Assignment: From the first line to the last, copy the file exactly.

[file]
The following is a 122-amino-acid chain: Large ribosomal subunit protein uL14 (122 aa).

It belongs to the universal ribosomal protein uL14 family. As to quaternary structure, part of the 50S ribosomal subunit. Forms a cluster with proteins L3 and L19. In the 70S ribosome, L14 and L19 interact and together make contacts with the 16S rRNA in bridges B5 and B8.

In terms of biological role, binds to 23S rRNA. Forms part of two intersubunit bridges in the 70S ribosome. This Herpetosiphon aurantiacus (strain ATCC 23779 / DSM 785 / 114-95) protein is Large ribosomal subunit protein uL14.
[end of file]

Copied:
The following is a 122-amino-acid chain: Large ribosomal subunit protein uL14 (122 aa).

It belongs to the universal ribosomal protein uL14 family. As to quaternary structure, part of the 50S ribosomal subunit. Forms a cluster with proteins L3 and L19. In the 70S ribosome, L14 and L19 interact and together make contacts with the 16S rRNA in bridges B5 and B8.

In terms of biological role, binds to 23S rRNA. Forms part of two intersubunit bridges in the 70S ribosome. This Herpetosiphon aurantiacus (strain ATCC 23779 / DSM 785 / 114-95) protein is Large ribosomal subunit protein uL14.